I think there is a freedom that comes with the simple statement “I’m fifty”. I have used it over and over the last year. When I forget something, I excuse myself with, “Well I am over fifty”. When my Mom tries to tell me I shouldn’t drive alone from Florida to Ohio I say, “I’m fifty; I can do what I want”. When the Doctor says I have to work on that last twenty pounds I say, “Get real, I’m over fifty”.
It has become the basis of everything I can or can’t or will or won’t do.
I have to admit at this time of my life there is no period I would go back and relive. No age in my past that calls for me to experience again the moments leading up to this wonderful freedom.
I loved each and every one of those phases of my life, but for the first time I feel the ability to put myself to the forefront. No longer do the scrapes and bruises of crying children come first and foremost. They are adults now, out on their own perusing their dreams. They struggle through the tumultuous adult years that I look back on fondly, but am elated that chapter of my life is over.
But those kids look at me differently now also. Maybe it was because all those years I spent trying to set a good example. Maybe it was that being a parent consumed so much of our time that we couldn’t just be ourselves. When my husband and I travel now, and we do go whenever we get a chance, my kids ask if we might be home soon. “Maybe, maybe not.” They think we’re crazy. Who are these people that took over our parents? The parents, who for all our younger years put a hundred and fifty percent into raising their children. Who took us to every dance class, music class, and sporting event? Who dropped everything for dentist, doctor, orthodontist and speech therapists? Who planned every summer, winter, and school vacation so that the family could spend time together? Where are they? They ask. I’ll tell you. They turned fifty and decided it was time to find the people we lost when we became parents. Again let me reiterate. We loved being parents and all the craziness that includes. But everyone loses just a little of themselves when their lives are consumed with running the lives of others.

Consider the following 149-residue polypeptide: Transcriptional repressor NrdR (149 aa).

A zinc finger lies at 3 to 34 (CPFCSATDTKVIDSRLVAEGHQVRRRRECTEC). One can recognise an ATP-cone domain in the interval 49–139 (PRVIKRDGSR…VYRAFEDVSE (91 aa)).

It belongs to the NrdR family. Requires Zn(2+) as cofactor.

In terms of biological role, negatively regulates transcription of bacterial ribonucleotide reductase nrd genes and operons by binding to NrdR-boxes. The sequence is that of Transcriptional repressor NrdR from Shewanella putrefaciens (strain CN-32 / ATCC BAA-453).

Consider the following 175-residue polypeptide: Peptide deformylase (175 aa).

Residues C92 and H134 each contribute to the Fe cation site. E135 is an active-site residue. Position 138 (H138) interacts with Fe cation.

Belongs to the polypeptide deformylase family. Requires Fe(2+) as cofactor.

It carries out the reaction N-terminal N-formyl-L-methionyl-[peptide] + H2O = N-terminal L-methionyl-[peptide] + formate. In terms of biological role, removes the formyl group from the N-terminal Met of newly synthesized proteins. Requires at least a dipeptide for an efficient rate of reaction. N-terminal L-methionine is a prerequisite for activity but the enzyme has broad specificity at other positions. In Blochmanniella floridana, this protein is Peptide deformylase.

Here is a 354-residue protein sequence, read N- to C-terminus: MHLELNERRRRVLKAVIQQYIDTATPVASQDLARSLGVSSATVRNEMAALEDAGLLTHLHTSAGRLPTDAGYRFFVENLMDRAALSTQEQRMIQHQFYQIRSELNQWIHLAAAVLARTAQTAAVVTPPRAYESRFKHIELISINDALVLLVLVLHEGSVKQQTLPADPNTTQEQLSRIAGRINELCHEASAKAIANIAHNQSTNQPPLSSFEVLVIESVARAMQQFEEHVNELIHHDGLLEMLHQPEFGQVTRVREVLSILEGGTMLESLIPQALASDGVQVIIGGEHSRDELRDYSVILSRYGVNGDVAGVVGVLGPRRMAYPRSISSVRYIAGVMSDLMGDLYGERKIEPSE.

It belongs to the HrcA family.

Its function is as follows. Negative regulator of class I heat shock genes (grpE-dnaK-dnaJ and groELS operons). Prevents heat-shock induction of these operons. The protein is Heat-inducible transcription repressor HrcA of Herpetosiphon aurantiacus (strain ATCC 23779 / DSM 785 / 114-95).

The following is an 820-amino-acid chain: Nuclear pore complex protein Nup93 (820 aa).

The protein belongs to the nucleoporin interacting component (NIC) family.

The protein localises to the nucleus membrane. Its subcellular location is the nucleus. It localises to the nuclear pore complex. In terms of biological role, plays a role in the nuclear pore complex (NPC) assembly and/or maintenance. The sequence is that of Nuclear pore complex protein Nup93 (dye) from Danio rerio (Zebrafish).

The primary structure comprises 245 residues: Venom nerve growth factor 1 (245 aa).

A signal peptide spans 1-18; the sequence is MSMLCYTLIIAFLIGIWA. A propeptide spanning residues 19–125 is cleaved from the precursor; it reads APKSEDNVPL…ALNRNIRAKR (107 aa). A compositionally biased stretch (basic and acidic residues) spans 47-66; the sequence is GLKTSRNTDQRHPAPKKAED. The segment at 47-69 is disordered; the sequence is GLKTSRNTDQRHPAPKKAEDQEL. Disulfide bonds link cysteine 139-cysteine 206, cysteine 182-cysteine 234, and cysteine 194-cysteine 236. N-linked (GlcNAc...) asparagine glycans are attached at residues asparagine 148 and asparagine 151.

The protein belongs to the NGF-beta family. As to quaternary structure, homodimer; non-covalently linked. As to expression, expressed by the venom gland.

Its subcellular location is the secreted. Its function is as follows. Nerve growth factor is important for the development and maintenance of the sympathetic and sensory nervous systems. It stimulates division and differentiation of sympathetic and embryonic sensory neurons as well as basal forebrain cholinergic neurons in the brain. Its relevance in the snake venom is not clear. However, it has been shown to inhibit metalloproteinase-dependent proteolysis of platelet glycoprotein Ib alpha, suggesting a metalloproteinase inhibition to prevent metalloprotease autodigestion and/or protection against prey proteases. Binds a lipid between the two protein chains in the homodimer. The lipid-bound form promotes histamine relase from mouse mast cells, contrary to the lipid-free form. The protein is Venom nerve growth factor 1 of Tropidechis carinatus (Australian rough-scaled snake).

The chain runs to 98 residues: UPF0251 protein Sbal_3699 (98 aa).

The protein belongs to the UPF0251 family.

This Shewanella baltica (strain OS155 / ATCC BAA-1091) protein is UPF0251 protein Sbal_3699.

So the kids think we’re crazy. They think their father has a strange sense of humor. They don’t realize that it’s hard to be funny when you have to discipline a fourteen year old girl for sneaking out to the beach at two o’clock in the morning. Or a son for skipping school. Or another daughter for trying the old, "I’m staying at a girlfriend’s house" only to have the girl’s mother call to talk to her daughter that’s staying at your house. Hmmmmmm… Were we born yesterday? So yeah, your Dad’s always been funny. And yes, your Mother has always been a bit of a free spirit. These are two of the things that initially attracted them to each other. But those things were gathered up and put into a special chest in the attic. They lay up there just waiting for that magical time when we could pull them out and say, “Ah I remember you.”
So we travel. We go to concerts. We kayak and parasail. We golf, we write, we read. Yes, we work. But that’s different to. We work for us. For the big payoff, retirement. The years ahead where we can relax and enjoy the fruits of our labors. But in the meantime, we’re fifty, so we can have all the fun we want.